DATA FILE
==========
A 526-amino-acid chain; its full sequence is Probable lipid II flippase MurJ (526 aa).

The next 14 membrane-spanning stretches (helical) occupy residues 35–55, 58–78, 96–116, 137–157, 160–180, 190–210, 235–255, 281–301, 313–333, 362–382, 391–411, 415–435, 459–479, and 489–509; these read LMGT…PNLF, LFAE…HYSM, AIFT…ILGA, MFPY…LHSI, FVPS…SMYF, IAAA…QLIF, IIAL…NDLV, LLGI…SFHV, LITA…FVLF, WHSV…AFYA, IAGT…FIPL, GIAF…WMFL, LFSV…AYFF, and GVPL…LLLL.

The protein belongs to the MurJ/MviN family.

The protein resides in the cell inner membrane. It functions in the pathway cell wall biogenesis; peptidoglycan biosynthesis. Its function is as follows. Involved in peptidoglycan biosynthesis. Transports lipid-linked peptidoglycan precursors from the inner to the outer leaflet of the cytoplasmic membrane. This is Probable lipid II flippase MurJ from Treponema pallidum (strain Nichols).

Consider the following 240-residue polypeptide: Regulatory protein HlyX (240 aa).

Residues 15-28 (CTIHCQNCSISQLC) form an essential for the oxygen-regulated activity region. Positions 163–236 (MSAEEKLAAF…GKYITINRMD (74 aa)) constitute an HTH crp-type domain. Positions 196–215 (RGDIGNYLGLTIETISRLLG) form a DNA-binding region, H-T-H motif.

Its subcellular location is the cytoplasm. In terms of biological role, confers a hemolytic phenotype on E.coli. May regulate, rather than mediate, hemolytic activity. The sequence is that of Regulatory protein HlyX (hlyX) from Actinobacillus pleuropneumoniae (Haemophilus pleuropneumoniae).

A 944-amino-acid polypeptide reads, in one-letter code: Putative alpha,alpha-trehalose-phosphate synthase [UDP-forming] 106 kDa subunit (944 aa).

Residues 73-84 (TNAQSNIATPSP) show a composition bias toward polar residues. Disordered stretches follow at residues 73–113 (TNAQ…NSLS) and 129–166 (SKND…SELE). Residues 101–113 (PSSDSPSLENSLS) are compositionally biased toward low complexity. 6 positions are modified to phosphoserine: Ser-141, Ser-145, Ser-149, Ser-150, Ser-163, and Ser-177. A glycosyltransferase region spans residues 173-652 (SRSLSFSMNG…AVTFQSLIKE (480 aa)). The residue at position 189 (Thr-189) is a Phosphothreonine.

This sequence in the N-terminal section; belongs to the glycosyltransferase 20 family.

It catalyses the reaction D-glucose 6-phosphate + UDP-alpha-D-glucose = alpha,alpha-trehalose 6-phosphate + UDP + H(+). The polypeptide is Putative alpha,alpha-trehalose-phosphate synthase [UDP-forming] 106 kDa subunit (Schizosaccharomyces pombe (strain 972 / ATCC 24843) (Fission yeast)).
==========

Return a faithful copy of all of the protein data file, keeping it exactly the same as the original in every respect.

A 526-amino-acid chain; its full sequence is Probable lipid II flippase MurJ (526 aa).

The next 14 membrane-spanning stretches (helical) occupy residues 35–55, 58–78, 96–116, 137–157, 160–180, 190–210, 235–255, 281–301, 313–333, 362–382, 391–411, 415–435, 459–479, and 489–509; these read LMGT…PNLF, LFAE…HYSM, AIFT…ILGA, MFPY…LHSI, FVPS…SMYF, IAAA…QLIF, IIAL…NDLV, LLGI…SFHV, LITA…FVLF, WHSV…AFYA, IAGT…FIPL, GIAF…WMFL, LFSV…AYFF, and GVPL…LLLL.

The protein belongs to the MurJ/MviN family.

The protein resides in the cell inner membrane. It functions in the pathway cell wall biogenesis; peptidoglycan biosynthesis. Its function is as follows. Involved in peptidoglycan biosynthesis. Transports lipid-linked peptidoglycan precursors from the inner to the outer leaflet of the cytoplasmic membrane. This is Probable lipid II flippase MurJ from Treponema pallidum (strain Nichols).

Consider the following 240-residue polypeptide: Regulatory protein HlyX (240 aa).

Residues 15-28 (CTIHCQNCSISQLC) form an essential for the oxygen-regulated activity region. Positions 163–236 (MSAEEKLAAF…GKYITINRMD (74 aa)) constitute an HTH crp-type domain. Positions 196–215 (RGDIGNYLGLTIETISRLLG) form a DNA-binding region, H-T-H motif.

Its subcellular location is the cytoplasm. In terms of biological role, confers a hemolytic phenotype on E.coli. May regulate, rather than mediate, hemolytic activity. The sequence is that of Regulatory protein HlyX (hlyX) from Actinobacillus pleuropneumoniae (Haemophilus pleuropneumoniae).

A 944-amino-acid polypeptide reads, in one-letter code: Putative alpha,alpha-trehalose-phosphate synthase [UDP-forming] 106 kDa subunit (944 aa).

Residues 73-84 (TNAQSNIATPSP) show a composition bias toward polar residues. Disordered stretches follow at residues 73–113 (TNAQ…NSLS) and 129–166 (SKND…SELE). Residues 101–113 (PSSDSPSLENSLS) are compositionally biased toward low complexity. 6 positions are modified to phosphoserine: Ser-141, Ser-145, Ser-149, Ser-150, Ser-163, and Ser-177. A glycosyltransferase region spans residues 173-652 (SRSLSFSMNG…AVTFQSLIKE (480 aa)). The residue at position 189 (Thr-189) is a Phosphothreonine.

This sequence in the N-terminal section; belongs to the glycosyltransferase 20 family.

It catalyses the reaction D-glucose 6-phosphate + UDP-alpha-D-glucose = alpha,alpha-trehalose 6-phosphate + UDP + H(+). The polypeptide is Putative alpha,alpha-trehalose-phosphate synthase [UDP-forming] 106 kDa subunit (Schizosaccharomyces pombe (strain 972 / ATCC 24843) (Fission yeast)).